2004 (171) E.L.T. 141  (Tri.-Del.)

IN THE CESTAT, NORTHERN BENCH, NEW DELHI

Justice K.K.Usha,President and Shri C.N.B.Nair,Member (T)

COMMISSIONER OF CUSTOMS, JAIPUR

Versus

INDIAN WATCH PARTS MFG.

Final Order Nos. 68-69/2004-NB(A),dated 6-2-2004 in Appeal Nos. C/177 & 248/2003-NB(A)

 

Valuation (Customs) – Under-valuation – Misdeclaration of value – When issuer of invoice indicates one value for goods in invoice and  another value in export declaration, Customs authorities fully justified in holding in -voice value to be not the transaction value-Manufacturer’s invoices or other documents to support value shown in import invoices, also not produced – Comparable import price, though for a later period, found to be closer to export declaration than the price declared in import invoices showing that misdeclaration of value made in import invoices rather than in export declaration- Section 14 of Customs Act,1962.  [paras 6,8,9]

 

Appeals allowed

 

CASES CITED

 

Collector v. East Punjab Traders­  – 1997 (89) E.L.T.11 (S.C.) – Distinguished……….[Paras2,3,9]

Commissioner v. Multimetal Ltd. – 2002(144)E.L.T.574(Tri.-Mumbai)-Relied on ……. [Paras 3,9]

Manohar Rajaram Chhabria and Orson Electronics v. Collector- 1997 (93) E.L.T.A133 (S.C.)

-          Referred……………………………………………………………………………[Para 3]

Md. Abdul Halim v.Commissioner-2001 (130) E.L.T.842 (Tribunal)- Distinguished ………[Para5]

Multimetal Ltd..v.Commissioner-2003 (151)E.L.T.A309 (Tri.- Mumbai)- Referred ………..[Para3]

Orson Electronics v.Collector-1996 (82) E.L.T.499 (Tri.- Del.) – Relied on ……………  [Para3,9]

Rainbow Gold Products Pvt. Ltd. v. Collector –1993 (86) E.L.T.309 (Tribunal)

- Distinguished………………………………………………………………..          [Para5]

Ram Khazana Electronic v. Commissioner-2003 (156)E.L.T.122 (Tribunal)- Relied on ……[Para9]

South India Television (P) Ltd.v.Commissioner- 2001 (136) E.L.T.243 (Tribunal)

- Distinguished………………………………………………………………..          [Para5]

 

Union  of India v. Jain Shudh Vanaspati Ltd. – 1996 (86)E.L.T. 460(S.C.) – Relied on….[Paras 4,10]

Uttam Mohanlal Jain v.Commissioner   – 2000 (124) E.L.T.661 (Tribunal)

- Distinguished………………………………………………………………..          [Para5]

Weston Components Ltd.v.Commissioner- 2000 (118)E.L.T.199 (Tribunal)- Relied on ……[Para9]

REPRESENTED BY :   Shri S.M.Tata, SDR, for the Appellant.

Shri C.H.Sankar, Advocate, for the Respondent.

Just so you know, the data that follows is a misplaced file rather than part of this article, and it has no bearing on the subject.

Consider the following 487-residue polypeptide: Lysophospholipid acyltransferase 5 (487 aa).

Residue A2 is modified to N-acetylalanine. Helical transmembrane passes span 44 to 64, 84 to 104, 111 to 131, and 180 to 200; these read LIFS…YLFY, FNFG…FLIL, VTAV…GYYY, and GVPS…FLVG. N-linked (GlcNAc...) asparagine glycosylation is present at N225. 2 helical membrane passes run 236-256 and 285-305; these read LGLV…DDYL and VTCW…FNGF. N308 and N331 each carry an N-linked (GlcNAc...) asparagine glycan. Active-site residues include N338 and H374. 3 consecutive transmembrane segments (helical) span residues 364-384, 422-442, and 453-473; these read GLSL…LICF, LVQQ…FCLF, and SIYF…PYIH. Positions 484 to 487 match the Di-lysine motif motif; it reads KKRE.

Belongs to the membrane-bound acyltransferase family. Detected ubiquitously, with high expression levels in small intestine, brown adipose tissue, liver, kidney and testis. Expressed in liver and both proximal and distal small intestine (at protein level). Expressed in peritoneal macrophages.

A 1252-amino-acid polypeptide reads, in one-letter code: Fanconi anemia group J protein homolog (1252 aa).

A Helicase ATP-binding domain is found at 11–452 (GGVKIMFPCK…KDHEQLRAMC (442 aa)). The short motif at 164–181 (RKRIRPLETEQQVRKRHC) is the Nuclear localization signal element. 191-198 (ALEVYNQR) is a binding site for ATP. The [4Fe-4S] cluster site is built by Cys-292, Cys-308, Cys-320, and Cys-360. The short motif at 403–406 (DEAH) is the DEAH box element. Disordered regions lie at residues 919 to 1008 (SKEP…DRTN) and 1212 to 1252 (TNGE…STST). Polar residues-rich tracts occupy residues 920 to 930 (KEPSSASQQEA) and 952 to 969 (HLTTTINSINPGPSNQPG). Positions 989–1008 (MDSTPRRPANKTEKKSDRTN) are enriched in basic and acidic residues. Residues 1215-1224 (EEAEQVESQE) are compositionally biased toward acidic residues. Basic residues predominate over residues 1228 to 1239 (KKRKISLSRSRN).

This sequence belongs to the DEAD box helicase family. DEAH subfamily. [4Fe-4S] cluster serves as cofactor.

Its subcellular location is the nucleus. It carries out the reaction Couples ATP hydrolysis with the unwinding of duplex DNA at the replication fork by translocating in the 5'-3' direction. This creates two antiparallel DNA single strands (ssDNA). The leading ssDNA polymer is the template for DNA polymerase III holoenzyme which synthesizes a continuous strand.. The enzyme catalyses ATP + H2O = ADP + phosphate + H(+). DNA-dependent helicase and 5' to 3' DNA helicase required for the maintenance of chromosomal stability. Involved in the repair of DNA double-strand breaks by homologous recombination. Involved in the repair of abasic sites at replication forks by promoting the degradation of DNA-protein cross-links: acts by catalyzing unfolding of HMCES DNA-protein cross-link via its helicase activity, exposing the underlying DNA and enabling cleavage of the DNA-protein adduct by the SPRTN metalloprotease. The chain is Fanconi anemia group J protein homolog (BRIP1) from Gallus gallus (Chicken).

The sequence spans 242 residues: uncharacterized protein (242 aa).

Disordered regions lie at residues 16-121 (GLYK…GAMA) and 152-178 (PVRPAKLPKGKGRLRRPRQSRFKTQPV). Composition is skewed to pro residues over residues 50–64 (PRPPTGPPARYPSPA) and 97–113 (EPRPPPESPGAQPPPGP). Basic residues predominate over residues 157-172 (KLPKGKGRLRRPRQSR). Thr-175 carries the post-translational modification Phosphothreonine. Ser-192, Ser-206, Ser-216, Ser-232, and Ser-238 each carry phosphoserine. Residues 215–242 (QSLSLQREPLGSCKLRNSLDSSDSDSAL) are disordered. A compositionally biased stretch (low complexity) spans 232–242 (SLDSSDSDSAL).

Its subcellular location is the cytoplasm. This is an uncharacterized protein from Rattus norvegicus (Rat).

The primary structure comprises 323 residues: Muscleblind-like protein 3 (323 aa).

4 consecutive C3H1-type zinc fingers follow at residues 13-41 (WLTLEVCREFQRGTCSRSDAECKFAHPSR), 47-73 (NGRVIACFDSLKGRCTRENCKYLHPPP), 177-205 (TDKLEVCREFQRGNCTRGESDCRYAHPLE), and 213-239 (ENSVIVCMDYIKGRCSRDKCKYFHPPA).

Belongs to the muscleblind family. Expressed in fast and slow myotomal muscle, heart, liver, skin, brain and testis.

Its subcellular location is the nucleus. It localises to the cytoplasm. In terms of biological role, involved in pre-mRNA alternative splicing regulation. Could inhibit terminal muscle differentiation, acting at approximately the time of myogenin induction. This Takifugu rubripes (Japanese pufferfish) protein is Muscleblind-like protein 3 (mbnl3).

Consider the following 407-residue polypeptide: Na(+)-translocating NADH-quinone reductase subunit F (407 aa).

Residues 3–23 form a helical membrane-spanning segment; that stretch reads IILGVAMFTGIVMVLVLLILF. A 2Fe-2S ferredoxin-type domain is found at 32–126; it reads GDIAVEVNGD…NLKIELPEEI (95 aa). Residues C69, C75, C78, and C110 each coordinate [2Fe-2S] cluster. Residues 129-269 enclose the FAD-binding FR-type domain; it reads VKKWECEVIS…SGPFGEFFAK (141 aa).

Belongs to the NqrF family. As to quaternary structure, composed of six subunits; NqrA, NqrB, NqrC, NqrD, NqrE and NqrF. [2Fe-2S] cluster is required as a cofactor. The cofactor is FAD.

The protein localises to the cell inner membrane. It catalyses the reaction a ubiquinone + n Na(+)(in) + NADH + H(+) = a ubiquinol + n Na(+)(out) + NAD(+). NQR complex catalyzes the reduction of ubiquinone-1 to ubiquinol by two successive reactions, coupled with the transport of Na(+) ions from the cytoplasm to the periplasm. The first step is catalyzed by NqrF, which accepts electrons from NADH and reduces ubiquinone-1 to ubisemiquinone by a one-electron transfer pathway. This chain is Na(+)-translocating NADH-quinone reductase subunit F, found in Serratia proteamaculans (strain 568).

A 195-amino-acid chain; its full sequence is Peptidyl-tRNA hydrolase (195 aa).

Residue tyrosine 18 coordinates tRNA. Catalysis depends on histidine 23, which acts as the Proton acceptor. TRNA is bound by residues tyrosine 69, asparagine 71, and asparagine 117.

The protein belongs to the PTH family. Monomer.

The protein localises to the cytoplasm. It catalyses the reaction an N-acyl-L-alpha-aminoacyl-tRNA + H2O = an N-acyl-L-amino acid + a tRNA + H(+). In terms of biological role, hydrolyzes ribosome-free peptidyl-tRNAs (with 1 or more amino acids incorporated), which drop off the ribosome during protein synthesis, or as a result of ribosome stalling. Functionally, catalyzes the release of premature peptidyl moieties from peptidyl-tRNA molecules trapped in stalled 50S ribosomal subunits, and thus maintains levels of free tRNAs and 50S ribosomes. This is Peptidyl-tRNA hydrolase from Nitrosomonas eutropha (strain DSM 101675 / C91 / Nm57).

[Order per : C.N.B.Nair, Member (T)].- Both these appeals of the Revenue relate to issue of valuation of watch parts imported from Singapore Traders at Jaipur. Appeal No.C/177/03-NB(A) relates to the import of 4000 pieces of assembled watch movements by M/s. Indian Watch Parts Manufacturer, Jaipur in June,1995. The value of the consignment was declared to the Customs authorities at HK $ 10,000 and the goods were assessed and cleared at that value. Subsequent investigation showed that the foreign supplier had declared a F.O.B. value of Rs.HK $ 36,000 for the same consignment under their export declaration filed before the Hong Kong Customs.  In Appeal No.C/248/03-NB(A) M/s. Rochi Ram & Sons, Jaipur had imported a consignment of 53,000 pieces of watch- cases with metal band (bracelet) in August, 1994. The value of this consignment was declared to Custom at CIF US $ 27, 878 i.e. Rs. 8,79,551/-. Later investigation showed that, for the same goods, the foreign supplier had declared a value of HK $ 2,38,500 (Rs. 9,73,080/- as F.O.B. value). Based on the differences in the value declarations to the Indian Customs and  Hong Kong Customs, proceedings were initiated against the importers alleging that the importers have misdeclared values and have evaded customs duty. Apart from these differences in declared values, the value of other imports of identical goods was also relied upon. The notices proposed to recover the duty short levied and to impose penalty on the importers. The Adjudicating Authority / Appellate Authority dismissed the proceedings. The present appeals are directed against those orders.